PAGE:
Academic Panels

October 24, 2021

Join distinguished panelists in a three-part series of discussions addressing some of the most pressing issues of our time from data science and AI to meeting the challenges of sustainability, global health and human ecology, and migration and refugees in our region.

Sustainability, Global Health and Human Ecology

1:00 – 2:15 pm



Hassan Azzazy

Distinguished University Professor and Chair

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A healthy environment is a critical component of sustainable development. The World Health Organization estimates that one-fourth of the disease burden in the developing world is due to environmental factors with air pollution alone killing 7 million people, mostly children and women, each year. Non-communicable diseases, such as neurodegenerative, cardiopulmonary and metabolic disorders, have been linked to exposure to environmental agents. Additionally, practices and technologies designed to promote sustainability and economic development may have unintended adverse environmental health effects. It is important in the context of health, that environment be broadly defined to include the cultural, social, behavioral and ethical determinants of well-being, which can serve to modify outcomes. Therefore, it is essential that a holistic “global” multidisciplinary approach be taken towards sustainable solutions. Furthermore, it becomes incumbent on researchers and practitioners to inform policy, which should be evidence-based, promote equity, and engage communities in these solutions. This is the underlying foundation for sustainability, a global health paradigm in the context of the human ecology which promotes knowledgeable stewardship of the planet.

This panel will discuss the following interrelated themes:

  1. Covid-19: A lesson for the future in meeting the challenges of sustainable development.
  2. Diagnostics, mitigation and prevention: The gift and challenges of technology.
  3. Climate change, the exposome and precision health.
  4. Impact of social equity, environmental protection and responsible sustainability. 
  5. The opportunities and challenges offered by the paradigm shifts on the social front, and the engagement of the Arab region with such paradigms.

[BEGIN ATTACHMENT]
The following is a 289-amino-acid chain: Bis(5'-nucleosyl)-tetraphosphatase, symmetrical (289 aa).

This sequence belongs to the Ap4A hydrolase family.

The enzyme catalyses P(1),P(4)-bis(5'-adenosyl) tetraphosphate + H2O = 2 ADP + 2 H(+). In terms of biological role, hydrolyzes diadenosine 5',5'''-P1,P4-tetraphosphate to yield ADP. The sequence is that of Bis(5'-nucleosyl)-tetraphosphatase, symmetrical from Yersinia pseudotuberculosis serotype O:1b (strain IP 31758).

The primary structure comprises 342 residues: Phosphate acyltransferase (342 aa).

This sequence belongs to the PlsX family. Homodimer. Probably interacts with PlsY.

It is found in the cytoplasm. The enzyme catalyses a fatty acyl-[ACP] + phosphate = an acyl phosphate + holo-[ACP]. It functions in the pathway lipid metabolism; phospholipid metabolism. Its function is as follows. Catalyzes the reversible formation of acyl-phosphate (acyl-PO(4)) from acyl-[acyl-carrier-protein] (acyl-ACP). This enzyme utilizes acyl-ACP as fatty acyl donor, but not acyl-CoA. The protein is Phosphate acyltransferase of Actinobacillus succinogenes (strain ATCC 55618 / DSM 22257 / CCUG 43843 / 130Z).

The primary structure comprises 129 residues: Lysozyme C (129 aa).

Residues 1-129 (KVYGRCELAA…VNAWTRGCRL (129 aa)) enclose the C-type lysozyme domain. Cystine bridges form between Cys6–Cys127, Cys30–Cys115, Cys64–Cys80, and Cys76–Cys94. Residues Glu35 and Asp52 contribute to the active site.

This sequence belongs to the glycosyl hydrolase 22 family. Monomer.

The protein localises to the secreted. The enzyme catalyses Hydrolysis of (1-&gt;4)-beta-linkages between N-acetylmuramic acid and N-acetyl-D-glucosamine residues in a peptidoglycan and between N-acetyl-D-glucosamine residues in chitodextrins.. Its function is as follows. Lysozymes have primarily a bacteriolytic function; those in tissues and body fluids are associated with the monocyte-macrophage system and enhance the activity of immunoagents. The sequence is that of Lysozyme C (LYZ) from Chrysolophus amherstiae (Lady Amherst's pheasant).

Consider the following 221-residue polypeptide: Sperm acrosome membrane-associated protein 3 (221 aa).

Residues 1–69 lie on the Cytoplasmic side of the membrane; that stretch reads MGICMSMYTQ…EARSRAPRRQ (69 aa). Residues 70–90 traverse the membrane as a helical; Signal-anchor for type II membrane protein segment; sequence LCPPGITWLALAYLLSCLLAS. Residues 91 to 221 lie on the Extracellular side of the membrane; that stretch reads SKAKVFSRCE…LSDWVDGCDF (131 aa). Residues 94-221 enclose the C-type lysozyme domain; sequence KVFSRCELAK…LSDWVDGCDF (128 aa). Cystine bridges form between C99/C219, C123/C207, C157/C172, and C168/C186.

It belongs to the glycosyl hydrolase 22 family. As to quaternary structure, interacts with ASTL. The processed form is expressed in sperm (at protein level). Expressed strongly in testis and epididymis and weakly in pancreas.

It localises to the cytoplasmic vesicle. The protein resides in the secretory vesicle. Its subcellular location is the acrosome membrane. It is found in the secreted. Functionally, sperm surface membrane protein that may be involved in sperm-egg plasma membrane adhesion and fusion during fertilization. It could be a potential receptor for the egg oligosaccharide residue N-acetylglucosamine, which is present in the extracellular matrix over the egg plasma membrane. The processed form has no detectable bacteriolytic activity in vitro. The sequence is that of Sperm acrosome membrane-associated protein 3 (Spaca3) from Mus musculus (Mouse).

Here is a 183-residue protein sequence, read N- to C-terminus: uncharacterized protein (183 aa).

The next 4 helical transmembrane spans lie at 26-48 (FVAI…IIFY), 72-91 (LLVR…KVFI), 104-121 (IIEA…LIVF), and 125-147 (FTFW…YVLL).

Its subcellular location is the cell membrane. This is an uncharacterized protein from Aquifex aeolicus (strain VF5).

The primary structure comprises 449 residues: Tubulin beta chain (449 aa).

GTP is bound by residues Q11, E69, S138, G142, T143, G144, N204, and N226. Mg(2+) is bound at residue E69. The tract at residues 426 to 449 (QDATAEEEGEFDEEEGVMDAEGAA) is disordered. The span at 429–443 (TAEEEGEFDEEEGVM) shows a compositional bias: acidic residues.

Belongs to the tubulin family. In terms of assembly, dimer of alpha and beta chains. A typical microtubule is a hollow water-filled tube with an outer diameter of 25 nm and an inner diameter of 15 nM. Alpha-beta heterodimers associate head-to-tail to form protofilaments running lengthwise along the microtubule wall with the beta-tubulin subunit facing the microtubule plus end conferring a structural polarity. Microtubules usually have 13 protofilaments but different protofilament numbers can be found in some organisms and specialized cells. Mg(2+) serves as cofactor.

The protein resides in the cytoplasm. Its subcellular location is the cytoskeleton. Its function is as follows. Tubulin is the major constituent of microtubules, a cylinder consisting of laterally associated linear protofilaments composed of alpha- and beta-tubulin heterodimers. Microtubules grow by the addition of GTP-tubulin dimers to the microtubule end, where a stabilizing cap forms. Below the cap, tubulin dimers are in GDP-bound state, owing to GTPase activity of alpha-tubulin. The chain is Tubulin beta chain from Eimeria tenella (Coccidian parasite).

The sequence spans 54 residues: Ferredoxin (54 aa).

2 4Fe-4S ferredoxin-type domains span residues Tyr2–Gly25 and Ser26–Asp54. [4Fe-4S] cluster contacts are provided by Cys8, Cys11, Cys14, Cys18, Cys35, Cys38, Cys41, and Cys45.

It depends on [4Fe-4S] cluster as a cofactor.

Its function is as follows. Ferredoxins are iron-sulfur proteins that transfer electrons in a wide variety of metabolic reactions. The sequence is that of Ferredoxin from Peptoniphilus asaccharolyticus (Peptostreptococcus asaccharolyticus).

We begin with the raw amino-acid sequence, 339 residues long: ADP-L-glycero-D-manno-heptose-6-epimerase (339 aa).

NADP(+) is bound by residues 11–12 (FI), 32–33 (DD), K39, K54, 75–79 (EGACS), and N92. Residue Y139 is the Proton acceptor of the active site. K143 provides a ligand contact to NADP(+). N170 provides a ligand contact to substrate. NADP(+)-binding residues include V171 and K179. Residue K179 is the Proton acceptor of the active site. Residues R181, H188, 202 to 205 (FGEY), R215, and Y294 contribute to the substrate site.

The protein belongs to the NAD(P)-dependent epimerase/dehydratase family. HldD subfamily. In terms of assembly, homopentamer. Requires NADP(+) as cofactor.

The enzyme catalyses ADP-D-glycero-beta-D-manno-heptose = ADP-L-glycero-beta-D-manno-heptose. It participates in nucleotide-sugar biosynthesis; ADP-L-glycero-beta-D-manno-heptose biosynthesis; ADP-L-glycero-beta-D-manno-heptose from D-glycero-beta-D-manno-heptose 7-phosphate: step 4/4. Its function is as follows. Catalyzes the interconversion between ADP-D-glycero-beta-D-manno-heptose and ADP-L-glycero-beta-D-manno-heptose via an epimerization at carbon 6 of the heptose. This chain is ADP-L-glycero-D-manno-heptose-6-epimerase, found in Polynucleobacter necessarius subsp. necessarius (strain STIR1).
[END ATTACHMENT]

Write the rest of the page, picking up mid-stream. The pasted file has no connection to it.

Migration and Refugees - A Regional Perspective

3:00  – 4:15 pm



Nabil Fahmy

Dean of the School of Global Affairs and Public Policy

Distinguished University Professor of Practice in International Diplomacy

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As a result of conflicts the International community has seen a surge in the number of refugees and forced migrants. This has been ever so true for the Middle East. In fact the Arab World is the first region hosting and producing asylum-seekers and refugees. As a host, the region has a history of providing protection to refugees such as the Armenian and victims of World War II. From within the region, the Palestinian refugee question is enduring. In the last decade, the Syrian civil strife generated refugee flows in the millions that sought protection in bordering and other regional countries. Yemeni, Libyan and Western Sahara refugees also spread in the region. In the mid-2010s, Syrian refugees reached Europe causing alarm in countries of the European Union, thus shedding greater light on the issue and its challenges

Refugee flows raise the interrelated questions of international protection and livelihoods. International and regional legal instruments, and customary law, regulate the protection to be provided to asylum-seekers and refugees. Instruments also provide for international cooperation in ensuring protection, livelihoods and durable solutions for the refugees. International cooperation is crucial for enabling host countries to ensure decent livelihoods for the refugees they host. Such as in the Arab region, hosts are mostly developing countries with economic and development burdens of their own.

The panel will discuss all the above issues relating them to the settlement of the conflicts that produced refugee flows in the first place.    


Data Science and Artificial Intelligence

4:30 - 5:45 pm



Sherif Aly

Professor and Chair, Department of Computer Science and Engineering

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Over the past few decades, phenomenal advancements in the science and engineering of computing have helped shape society as we know it today. The next decades will also surprise us with game-changing disruptions on all fronts. While many factors are contributing to this computing age of enlightenment, intelligence that attempts to mimic and often exceed that of humans, as well as an ability to make sense and good use of the global tsunami of data are at the front lines of such achievements. Artificial Intelligence as a domain, along with Data Science with obvious contributions from basic sciences, position themselves at the core of computing with fascinating cross-disciplinary contributions and applications. One could claim that there is no bright future for the well-being of humanity without contributions in those two domains. Advances in medicine, pharmaceuticals, space travel, transportation, logistics, safety and security, assisted living, humanities, journalism, linguistics, and many more are but examples of domains that are fueled by contributions in Artificial Intelligence and Data Science. This panel touches the surface of those two domains, highlights some of the wow factors of each of them, and a glimpse of how AUC is helping shape the future in its own way.